SpaceX’s orbital Starship launch debut could still happen this year

A senior SpaceX engineer and executive believes that Starship's first orbital launch could still happen by the end of 2020. (SpaceX)

Despite the spectacular demise of a full-scale prototype just days ago, a senior SpaceX engineer and executive believes that Starship could still be ready for its first orbital launch attempt before the end of the year.

Even if the first launch attempt fails, that milestone – if realized – would be one of the single biggest upsets in the history of spaceflight, proving that Saturn V-scale orbital-class rockets can likely be built in spartan facilities with common materials for pennies on the dollar. Much like Falcon 1 suffered three launch failures before successfully reaching orbit, there’s a strong chance that Starship’s first shot at orbit will fall short, although each full-up launch failure would likely cost substantially more than the current prototypes being routinely tested to destruction in South Texas.

Most recently, what CEO Elon Musk later described as a “a minor test of a quick disconnect” went wrong in a spectacular fashion, causing a major liquid methane leak that subsequently ignited and created a massive explosion. Although Starship SN4 did technically complete its fifth Raptor engine static fire test just a minute or so prior, the ship and its immediate surroundings were obliterated by the violent explosion, leaving little more than steel shrapnel and the broken husk of a launch mount behind. It’s in this context that one of SpaceX’s most levelheaded, expert executives believes that an orbital launch could still happen this year.

A senior SpaceX engineer and executive believes that Starship’s first orbital launch could still happen by the end of 2020. (NASASpaceflight – bocachicagal)

While Starship SN4’s demise and the continued possibility of the ship’s orbital launch debut occurring less than seven months from now may seem at odds with each other, that’s actually just a side effect of the approach SpaceX has always taken when developing brand new rockets and spacecraft. Following the lead of the scrappy teams that used the exact same methods to design, test, and fly the massive Saturn rockets that took humans to the Moon, SpaceX has always preferred to learn by doing.

Inevitably, testing minimum viable products to their limits will lead to failures, but those failures are actually extremely valuable so long as they are extensively analyzed and learned from. That’s exactly what SpaceX has been doing for the last six or so months with full-scale Starship prototypes: building, testing, failing, and improving in an unending cycle. Built slowly with inferior methods, Starship Mk1 almost immediately during its first pressure test in November 2019. SpaceX took that failure, extracted all the insight it could, and dramatically improved its production methods before completing Starship SN1 barely three months later.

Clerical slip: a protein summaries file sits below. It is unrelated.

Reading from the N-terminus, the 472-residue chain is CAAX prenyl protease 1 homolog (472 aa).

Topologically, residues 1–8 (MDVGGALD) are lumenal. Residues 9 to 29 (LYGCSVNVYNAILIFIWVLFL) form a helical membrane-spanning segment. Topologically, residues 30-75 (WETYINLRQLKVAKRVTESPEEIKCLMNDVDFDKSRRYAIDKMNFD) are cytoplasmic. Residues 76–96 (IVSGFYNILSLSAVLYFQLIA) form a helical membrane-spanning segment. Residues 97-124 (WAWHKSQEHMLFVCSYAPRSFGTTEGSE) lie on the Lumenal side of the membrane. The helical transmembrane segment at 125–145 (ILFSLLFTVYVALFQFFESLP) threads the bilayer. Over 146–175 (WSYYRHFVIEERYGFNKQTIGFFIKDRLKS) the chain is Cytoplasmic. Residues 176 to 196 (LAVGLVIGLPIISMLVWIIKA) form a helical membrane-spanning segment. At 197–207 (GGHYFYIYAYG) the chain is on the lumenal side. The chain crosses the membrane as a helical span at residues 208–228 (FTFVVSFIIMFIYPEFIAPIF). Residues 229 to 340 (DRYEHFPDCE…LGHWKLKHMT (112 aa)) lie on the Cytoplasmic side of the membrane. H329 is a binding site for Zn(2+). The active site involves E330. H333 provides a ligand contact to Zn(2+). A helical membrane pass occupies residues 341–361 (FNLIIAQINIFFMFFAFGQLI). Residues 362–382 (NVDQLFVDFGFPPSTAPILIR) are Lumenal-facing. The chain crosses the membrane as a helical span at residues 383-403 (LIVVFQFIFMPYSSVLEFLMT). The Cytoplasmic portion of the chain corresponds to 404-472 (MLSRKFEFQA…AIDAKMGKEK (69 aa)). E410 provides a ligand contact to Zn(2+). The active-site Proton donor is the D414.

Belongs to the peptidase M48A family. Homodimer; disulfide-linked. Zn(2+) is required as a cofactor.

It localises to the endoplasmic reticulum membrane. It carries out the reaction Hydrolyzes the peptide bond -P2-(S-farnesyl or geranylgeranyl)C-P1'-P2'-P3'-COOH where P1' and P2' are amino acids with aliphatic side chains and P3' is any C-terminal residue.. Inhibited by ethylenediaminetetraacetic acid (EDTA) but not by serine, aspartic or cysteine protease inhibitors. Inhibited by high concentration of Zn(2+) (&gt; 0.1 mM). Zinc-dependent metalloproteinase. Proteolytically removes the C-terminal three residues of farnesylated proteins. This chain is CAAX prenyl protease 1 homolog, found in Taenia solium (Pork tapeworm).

On November 20th, 2019 Starship Mk1 burst during its first major cryogenic pressure test. (NASASpaceflight – bocachicagal)
In January, SpaceX built and tested two ‘test tanks’ to failure. (NASASpaceflight – bocachicagal)
Starship SN01 failed on February 28th because of a faulty ‘thrust puck’, later rectified with a third test tank that became the first to survive pressure testing just 10 days later.(NASASpaceflight – bocachicagal)
Starship SN3 was destroyed by an improper test procedure on April 3rd. (LabPadre)
Starship SN4 marked the most recent failure during SpaceX’s hardware-rich development program.

Prior to SN1, SpaceX built and tested two stout test tanks to failure, ultimately achieving pressures of ~8.5 bar – sufficient for reliable human spaceflight – with the second tank on January 30th, 2020. On February 28th, Starship SN1 was unfortunately destroyed by a faulty ‘thrust puck’ (Raptor engine mount). Just 10 days later, SpaceX successfully tested a third ad-hoc test tank, proving that it had already rectified the engine section design flaw. Hardware isn’t always the only problem, however, and Starship SN3 was destroyed by human operator error during a cryogenic proof test on April 3rd.

Starship SN4 was completed and moved to the launch pad less than a month later and began testing just a few days after that, quickly racking up milestones as it became the first full-scale prototype to pass cryogenic proof testing, perform a wet dress rehearsal (WDR) with real propellant, fire up a Raptor engine, and complete a more ambitious cryogenic pressure test. Prior to the ground systems fuel leak that killed it, SN4 was possibly just days away from attempting the inaugural flight of a full-scale Starship prototype.

With Starship SN4 now steel confetti, Starship SN5 – effectively complete – will likely take over where its predecessor left off, heading to the launch pad within the next week or so before attempting a cryogenic pressure test and Raptor static fire to clear it for flight. Per Koenigsmann, that flight debut could come just a few weeks from now – likely before the end of June if replacement ground equipment can be quickly completed. If Starship SN5 survives that hop debut, it may ultimately be upgraded with a nosecone, flaps, and two additional Raptor engines to perform a dramatic 20 km (~12 mi) flight, capped with a supersonic skydiver-style reentry and landing test.

Once that capability has been successfully demonstrated, Super Heavy development and orbital Starship operation and reentry are the next critical hurdles. If Koenigsmann is correct, it’s safe to say that the first fully heat-shielded Starships and the beginnings of the first one or several Super Heavy booster prototypes will begin to appear in South Texas within the next few months.

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SpaceX’s orbital Starship launch debut could still happen this year
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